The overhead perspective of what the rope might be attached to will encourage them to look closely at the picture, reinforcing not only the relationship between text and pictures in quality picture books, but also the need to look for cues and clues in the details.  More experienced readers might even investigate the use of perspective in pictures so that a story’s message is enriched and enhanced. 

And with the ending left hanging, so to speak, they might like to imagine what happens next.  Engaging with texts such as this which demand the child’s involvement and encourage them to predict based on both the context and the illustrations is such a vital foundation of early reading behaviour, teaching the child they can be an active participant in the story rather than just a passive viewer and thus enhancing their enjoyment.

Seemingly simple on the surface this is rich in rewards and possibilities with comprehensive teachers’ notes available.

Grandmas from Mars

Grandmas from Mars

Grandmas from Mars

 

 

 

 

 

 

 

 

 

Grandmas from Mars

Michelle Robinson

Fred Blunt

Bloomsbury, 2018 

32pp., pbk., $A12.99

9781408888766

Fred and Nell’s parents are off to an important meeting, as are many of the other parents in their town, and so the children are being left with Grandma. In lots of houses parents are saying,,,

“It’s school in the morning, they can’t be up late…

So: homework, a bath – and in bed before eight”

And the grandmas are saying…

“Eat up your greens”

Stop picking your nose.

Give grandma a kiss

What your grandma says goes.”

Meanwhile, on Mars the Martians are watching and they hatch a plan…suddenly the earth grandmas are beamed up and lookalike substitutes take their place.  Grandmas that encourage the children to eat junk food, stay up all night, and do all the forbidden things that have appealed for so long.  

But is it all fun?  Is this really Grandma? Is that a spare eyeball? A tail? A striped tongue?” As the penny drops and the children realise not all is at it seems, they run… but can they escape?

Refreshing as it is to see grandmas who are not stereotypical little old ladies with their hair in a bun, wearing a cardigan and satisfied with sitting and knitting (a concept somewhat alien to today’s young readers) perhaps a grandma from Mars is a step too far as alternative! Young readers will delight in this rollicking rhyming story with its bright actin-packed pictures that introduces someone who, on the surface, seems more the sort of grandma they want  but then will be grateful for the loving grandma that they have. I know Miss 7 and Miss 12 will be counting their blessings after reading this! And they may just be grateful for the lessons they’ve learned…

Be careful what you wish for!

Goat’s Coat

Goat's Coat

Goat’s Coat

 

 

 

 

 

 

 

 

 

 

Goat’s Coat

Tom Percival

Christine Pym

Bloomsbury, 2018

32pp., pbk., RRP $A14.99

9781408881019

Let me tell you the tale of Alfonzo the goat,

Who was terribly fond of his lovely new coat

The pictures on the wall and the clothes on their stands in Alfonzo’s hallway show a goat who has a keen eye for fashion and one for whom sartorial splendour is important.  So to have a new coat with “bright shiny buttons all made out of glass and a collar the colour of freshly cut grass” -such a stunning contrast to the thick yellow weave of the coat itself – is something that is very important to him. As he walked through the streets showing it off, he felt very proud as people admired him.

But as he walks he hears cries of despair from creatures in distress who really need his coat more than he does.  Will he be able to part with it?  Of course he does – he may be a fashionista but he is also generous and gradually, bit by bit, his coat goes to helping others until not even the collar is left.  So when he gets caught in a blizzard on his way home and he curls up in a cold ball beneath a boulder to keep warm, all looks very grim for him until…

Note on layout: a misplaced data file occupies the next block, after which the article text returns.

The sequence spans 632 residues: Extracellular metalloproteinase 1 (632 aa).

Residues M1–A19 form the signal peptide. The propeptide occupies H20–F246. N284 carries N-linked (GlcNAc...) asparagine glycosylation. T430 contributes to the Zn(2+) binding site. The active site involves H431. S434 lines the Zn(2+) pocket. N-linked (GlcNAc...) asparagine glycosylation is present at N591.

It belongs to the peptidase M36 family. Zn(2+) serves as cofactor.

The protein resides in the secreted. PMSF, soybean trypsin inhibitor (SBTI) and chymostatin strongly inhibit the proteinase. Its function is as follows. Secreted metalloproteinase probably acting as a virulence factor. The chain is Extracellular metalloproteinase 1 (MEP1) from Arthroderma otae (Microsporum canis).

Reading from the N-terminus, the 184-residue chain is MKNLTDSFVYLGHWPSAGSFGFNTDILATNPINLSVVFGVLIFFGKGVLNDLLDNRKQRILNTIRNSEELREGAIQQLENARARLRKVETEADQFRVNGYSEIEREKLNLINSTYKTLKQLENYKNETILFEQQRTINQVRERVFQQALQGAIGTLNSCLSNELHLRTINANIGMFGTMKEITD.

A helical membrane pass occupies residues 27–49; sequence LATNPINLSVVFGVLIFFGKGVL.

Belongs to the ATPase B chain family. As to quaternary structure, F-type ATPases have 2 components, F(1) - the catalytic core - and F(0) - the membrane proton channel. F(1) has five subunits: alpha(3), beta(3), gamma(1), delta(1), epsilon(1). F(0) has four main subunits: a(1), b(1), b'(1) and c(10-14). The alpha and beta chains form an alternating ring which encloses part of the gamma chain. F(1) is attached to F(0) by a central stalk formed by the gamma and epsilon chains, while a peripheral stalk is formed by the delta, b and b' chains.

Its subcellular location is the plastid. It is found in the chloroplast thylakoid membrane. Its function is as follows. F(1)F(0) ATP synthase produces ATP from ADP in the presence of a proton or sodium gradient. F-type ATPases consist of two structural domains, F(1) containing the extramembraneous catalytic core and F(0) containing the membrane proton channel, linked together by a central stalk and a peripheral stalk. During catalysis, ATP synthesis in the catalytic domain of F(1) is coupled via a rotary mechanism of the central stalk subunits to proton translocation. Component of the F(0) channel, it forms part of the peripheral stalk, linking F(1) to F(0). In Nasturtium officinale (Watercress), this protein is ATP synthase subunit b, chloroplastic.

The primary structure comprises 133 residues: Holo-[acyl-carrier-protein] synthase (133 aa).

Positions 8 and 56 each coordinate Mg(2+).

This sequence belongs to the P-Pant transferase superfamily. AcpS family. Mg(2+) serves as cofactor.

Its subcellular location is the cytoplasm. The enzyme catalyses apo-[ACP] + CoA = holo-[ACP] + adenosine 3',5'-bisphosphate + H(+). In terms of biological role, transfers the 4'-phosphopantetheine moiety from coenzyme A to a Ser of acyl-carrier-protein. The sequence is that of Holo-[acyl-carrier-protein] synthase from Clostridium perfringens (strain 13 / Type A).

Tom Percival’s clever rhyming text works perfectly with Christine Pym’s illustrations as young readers need to refer to the pictures to see just why Goat’s coat gradually looks tattier and smaller until there is nothing left.  There are lots of opportunities for predicting how he might solve each creature’s problems and even what those problems might have been so it’s great for helping early readers learn to engage fully with both text and pictures to immerse themselves in the context of the story as much as its content.  There is also a great opportunity for parent and child or teacher and class to discuss what Goat did and think about his actions after reading to deepen awareness of not only the story but how people help each other.

Deceptively simple, richly rewarding.

 

In-Between Things

In-Between Things

In-Between Things

 

 

 

 

 

 

 

 

 

In-Between Things

Priscilla Tey

Candlewick Press, 2018

40pp., hbk., RRP $A24.99

9780763689834

In between the covers of this book is a rollicking story about a cat and a dog who explore all the things in between things in the house. 

The cat is between that table that’s green and the chair with the tear sitting right over there,

The dog is between the floor and the cat (and does not enjoy being in the middle like that!)

As well as exploring all sorts of physical things like the glass of the fishbowl between keeping the fish wet and us dry,  there are all sorts of hybrids like mixed colours, spoons and forks called sporks, skirts and shorts that make skorts,  and dancing with a jig and a wiggle makes a jiggle that makes everyone giggle! 

As well as learning the language of position which is such an important maths concept, young readers will delight in examining the highly detailed illustrations for more examples of in-between while at the same time enjoying the rhyme and rhythm of a story that takes an everyday concept and turns it into a story.

 

A Stone for Sascha

A Stone for Sascha

A Stone for Sascha

 

 

 

 

 

 

 

 

 

A Stone for Sascha

Aaron Becker

Candlewick Press, 2018 

48pp., hbk., RRP $A27.99

9780763665968

Just before the family leaves on a holiday at the beach, they bury their beloved dog.  As Sascha grieves and dusk falls, she takes her bucket to the ocean’s edge to collect stones to take home to cover the bare mound that is her dog’s grave.  Among those she picks up is one that is particularly bright and shiny and as she looks up to the stars she begins to wonder and trace the stone’s journey to its resting place on the shore.  From a meteor that hurls itself to Earth in the time of the dinosaurs to being picked up by Sascha and eventually placed on her dog’s grave,  it has a long and fascinating history that reveals itself in a series of stunning illustrations in this wordless text, traveling through time and across lands.